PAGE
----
Although most credit card users are likely unaware of the fact, when they use their cards they tacitly agree to a wide variety of clauses found in their credit card agreements, including agreeing to waive their right to join class action lawsuits and take credit card companies to court.
Now, a consumer advocate group is fighting to overturn this practice.
The Consumer Financial Protection Bureau believes that consumers, who feel that they have been wronged by credit card companies, should retain the legal right to take credit card issuers to court to resolve such grievances.
In particular, the CFPB believes that large numbers of consumers, who feel that have all been wronged in the same way by the same company, should be able to band together in a class action lawsuit.
The ability to sue credit card companies in court as part of a class action case can be especially important for the individual consumer because while suing on an individual basis can be very expensive, class action lawsuits are far more accessible.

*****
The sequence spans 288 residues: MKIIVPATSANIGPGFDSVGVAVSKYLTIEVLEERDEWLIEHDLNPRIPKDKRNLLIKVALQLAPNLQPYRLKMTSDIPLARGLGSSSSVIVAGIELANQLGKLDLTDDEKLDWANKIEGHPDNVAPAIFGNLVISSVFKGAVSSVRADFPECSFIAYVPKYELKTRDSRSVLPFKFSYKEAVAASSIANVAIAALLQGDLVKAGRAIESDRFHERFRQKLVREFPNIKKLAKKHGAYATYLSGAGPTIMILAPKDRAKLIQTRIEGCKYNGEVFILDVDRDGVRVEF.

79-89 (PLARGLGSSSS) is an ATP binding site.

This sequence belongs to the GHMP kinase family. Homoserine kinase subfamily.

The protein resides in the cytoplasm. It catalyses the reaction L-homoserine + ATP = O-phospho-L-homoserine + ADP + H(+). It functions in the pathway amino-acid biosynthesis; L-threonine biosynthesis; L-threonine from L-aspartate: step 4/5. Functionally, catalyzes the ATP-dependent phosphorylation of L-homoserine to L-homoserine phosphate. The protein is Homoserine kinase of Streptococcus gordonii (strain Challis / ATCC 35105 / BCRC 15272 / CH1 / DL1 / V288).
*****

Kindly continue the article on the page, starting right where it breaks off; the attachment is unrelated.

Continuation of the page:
Credit card companies contend that arbitration is more efficient and less costly than the court system, and are expected to fight any change to the status quo. The companies may feel that they have something of an advantage in arbitration proceedings as compared to court cases because the card companies often select the arbitrator and the proceedings are usually confidential and final.
Mandatory arbitration clauses have become extremely common after a 2011 Supreme Court decision. But the CFPB proposal would not eliminate the arbitration clause completely from credit card agreements.
Instead, the proposal would allow companies to insert arbitration clauses while requiring that they disclose to consumers that the consumers still retain the right to join class action suits.